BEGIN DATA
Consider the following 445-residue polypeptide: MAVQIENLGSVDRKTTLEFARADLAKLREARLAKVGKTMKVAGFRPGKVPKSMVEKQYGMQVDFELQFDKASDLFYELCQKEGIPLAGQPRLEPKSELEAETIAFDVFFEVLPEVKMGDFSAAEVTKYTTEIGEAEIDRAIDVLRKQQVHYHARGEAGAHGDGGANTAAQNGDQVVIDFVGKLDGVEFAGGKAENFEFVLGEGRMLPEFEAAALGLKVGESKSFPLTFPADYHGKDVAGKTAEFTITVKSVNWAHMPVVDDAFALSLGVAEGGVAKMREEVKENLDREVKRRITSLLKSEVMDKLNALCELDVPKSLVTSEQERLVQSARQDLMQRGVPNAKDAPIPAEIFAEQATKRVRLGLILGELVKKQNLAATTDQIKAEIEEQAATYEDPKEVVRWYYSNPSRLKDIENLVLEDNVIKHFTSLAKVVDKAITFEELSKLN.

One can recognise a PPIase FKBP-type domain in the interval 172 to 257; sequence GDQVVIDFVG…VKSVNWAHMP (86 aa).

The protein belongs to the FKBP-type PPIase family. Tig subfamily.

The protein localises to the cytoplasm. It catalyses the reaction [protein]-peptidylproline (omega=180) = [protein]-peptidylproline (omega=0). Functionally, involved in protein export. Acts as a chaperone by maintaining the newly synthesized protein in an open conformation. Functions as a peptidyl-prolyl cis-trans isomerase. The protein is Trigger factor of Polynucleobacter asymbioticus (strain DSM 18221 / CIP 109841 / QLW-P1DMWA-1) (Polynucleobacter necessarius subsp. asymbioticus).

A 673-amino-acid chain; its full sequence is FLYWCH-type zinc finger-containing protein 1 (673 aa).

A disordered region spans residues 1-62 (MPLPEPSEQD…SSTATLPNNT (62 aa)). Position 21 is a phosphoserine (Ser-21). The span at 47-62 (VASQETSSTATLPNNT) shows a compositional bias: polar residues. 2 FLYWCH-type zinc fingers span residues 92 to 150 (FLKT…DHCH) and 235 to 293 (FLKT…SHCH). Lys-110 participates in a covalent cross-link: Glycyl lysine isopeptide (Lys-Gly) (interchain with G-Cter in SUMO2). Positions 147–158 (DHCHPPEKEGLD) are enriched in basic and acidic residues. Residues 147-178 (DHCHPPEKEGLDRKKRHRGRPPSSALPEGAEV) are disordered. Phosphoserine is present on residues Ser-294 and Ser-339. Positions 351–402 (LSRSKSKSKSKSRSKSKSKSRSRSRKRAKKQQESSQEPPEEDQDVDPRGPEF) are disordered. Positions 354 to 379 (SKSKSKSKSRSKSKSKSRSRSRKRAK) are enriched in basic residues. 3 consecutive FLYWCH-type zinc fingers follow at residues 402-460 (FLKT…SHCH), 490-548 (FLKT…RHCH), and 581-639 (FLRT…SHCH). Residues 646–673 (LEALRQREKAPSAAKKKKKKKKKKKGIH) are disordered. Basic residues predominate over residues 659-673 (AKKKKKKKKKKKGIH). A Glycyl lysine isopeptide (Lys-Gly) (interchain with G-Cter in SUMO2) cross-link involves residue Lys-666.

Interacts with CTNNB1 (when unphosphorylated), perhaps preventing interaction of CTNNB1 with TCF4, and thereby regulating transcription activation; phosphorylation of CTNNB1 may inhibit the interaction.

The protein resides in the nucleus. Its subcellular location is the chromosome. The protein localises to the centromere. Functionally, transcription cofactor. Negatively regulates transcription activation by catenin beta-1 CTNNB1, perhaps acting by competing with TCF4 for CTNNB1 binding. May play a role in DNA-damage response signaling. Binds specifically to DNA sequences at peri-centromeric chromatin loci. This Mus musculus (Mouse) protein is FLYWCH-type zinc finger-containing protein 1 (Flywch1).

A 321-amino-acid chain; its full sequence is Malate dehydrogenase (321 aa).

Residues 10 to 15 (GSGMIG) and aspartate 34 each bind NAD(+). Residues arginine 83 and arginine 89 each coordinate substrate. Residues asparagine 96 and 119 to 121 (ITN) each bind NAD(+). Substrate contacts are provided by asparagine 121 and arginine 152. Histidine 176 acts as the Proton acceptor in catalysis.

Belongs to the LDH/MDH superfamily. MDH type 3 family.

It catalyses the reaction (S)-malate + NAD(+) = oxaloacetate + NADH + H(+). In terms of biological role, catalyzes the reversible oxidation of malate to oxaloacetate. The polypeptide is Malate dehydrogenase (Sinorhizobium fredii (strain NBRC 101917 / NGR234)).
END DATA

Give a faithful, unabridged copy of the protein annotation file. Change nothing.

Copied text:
Consider the following 445-residue polypeptide: MAVQIENLGSVDRKTTLEFARADLAKLREARLAKVGKTMKVAGFRPGKVPKSMVEKQYGMQVDFELQFDKASDLFYELCQKEGIPLAGQPRLEPKSELEAETIAFDVFFEVLPEVKMGDFSAAEVTKYTTEIGEAEIDRAIDVLRKQQVHYHARGEAGAHGDGGANTAAQNGDQVVIDFVGKLDGVEFAGGKAENFEFVLGEGRMLPEFEAAALGLKVGESKSFPLTFPADYHGKDVAGKTAEFTITVKSVNWAHMPVVDDAFALSLGVAEGGVAKMREEVKENLDREVKRRITSLLKSEVMDKLNALCELDVPKSLVTSEQERLVQSARQDLMQRGVPNAKDAPIPAEIFAEQATKRVRLGLILGELVKKQNLAATTDQIKAEIEEQAATYEDPKEVVRWYYSNPSRLKDIENLVLEDNVIKHFTSLAKVVDKAITFEELSKLN.

One can recognise a PPIase FKBP-type domain in the interval 172 to 257; sequence GDQVVIDFVG…VKSVNWAHMP (86 aa).

The protein belongs to the FKBP-type PPIase family. Tig subfamily.

The protein localises to the cytoplasm. It catalyses the reaction [protein]-peptidylproline (omega=180) = [protein]-peptidylproline (omega=0). Functionally, involved in protein export. Acts as a chaperone by maintaining the newly synthesized protein in an open conformation. Functions as a peptidyl-prolyl cis-trans isomerase. The protein is Trigger factor of Polynucleobacter asymbioticus (strain DSM 18221 / CIP 109841 / QLW-P1DMWA-1) (Polynucleobacter necessarius subsp. asymbioticus).

A 673-amino-acid chain; its full sequence is FLYWCH-type zinc finger-containing protein 1 (673 aa).

A disordered region spans residues 1-62 (MPLPEPSEQD…SSTATLPNNT (62 aa)). Position 21 is a phosphoserine (Ser-21). The span at 47-62 (VASQETSSTATLPNNT) shows a compositional bias: polar residues. 2 FLYWCH-type zinc fingers span residues 92 to 150 (FLKT…DHCH) and 235 to 293 (FLKT…SHCH). Lys-110 participates in a covalent cross-link: Glycyl lysine isopeptide (Lys-Gly) (interchain with G-Cter in SUMO2). Positions 147–158 (DHCHPPEKEGLD) are enriched in basic and acidic residues. Residues 147-178 (DHCHPPEKEGLDRKKRHRGRPPSSALPEGAEV) are disordered. Phosphoserine is present on residues Ser-294 and Ser-339. Positions 351–402 (LSRSKSKSKSKSRSKSKSKSRSRSRKRAKKQQESSQEPPEEDQDVDPRGPEF) are disordered. Positions 354 to 379 (SKSKSKSKSRSKSKSKSRSRSRKRAK) are enriched in basic residues. 3 consecutive FLYWCH-type zinc fingers follow at residues 402-460 (FLKT…SHCH), 490-548 (FLKT…RHCH), and 581-639 (FLRT…SHCH). Residues 646–673 (LEALRQREKAPSAAKKKKKKKKKKKGIH) are disordered. Basic residues predominate over residues 659-673 (AKKKKKKKKKKKGIH). A Glycyl lysine isopeptide (Lys-Gly) (interchain with G-Cter in SUMO2) cross-link involves residue Lys-666.

Interacts with CTNNB1 (when unphosphorylated), perhaps preventing interaction of CTNNB1 with TCF4, and thereby regulating transcription activation; phosphorylation of CTNNB1 may inhibit the interaction.

The protein resides in the nucleus. Its subcellular location is the chromosome. The protein localises to the centromere. Functionally, transcription cofactor. Negatively regulates transcription activation by catenin beta-1 CTNNB1, perhaps acting by competing with TCF4 for CTNNB1 binding. May play a role in DNA-damage response signaling. Binds specifically to DNA sequences at peri-centromeric chromatin loci. This Mus musculus (Mouse) protein is FLYWCH-type zinc finger-containing protein 1 (Flywch1).

A 321-amino-acid chain; its full sequence is Malate dehydrogenase (321 aa).

Residues 10 to 15 (GSGMIG) and aspartate 34 each bind NAD(+). Residues arginine 83 and arginine 89 each coordinate substrate. Residues asparagine 96 and 119 to 121 (ITN) each bind NAD(+). Substrate contacts are provided by asparagine 121 and arginine 152. Histidine 176 acts as the Proton acceptor in catalysis.

Belongs to the LDH/MDH superfamily. MDH type 3 family.

It catalyses the reaction (S)-malate + NAD(+) = oxaloacetate + NADH + H(+). In terms of biological role, catalyzes the reversible oxidation of malate to oxaloacetate. The polypeptide is Malate dehydrogenase (Sinorhizobium fredii (strain NBRC 101917 / NGR234)).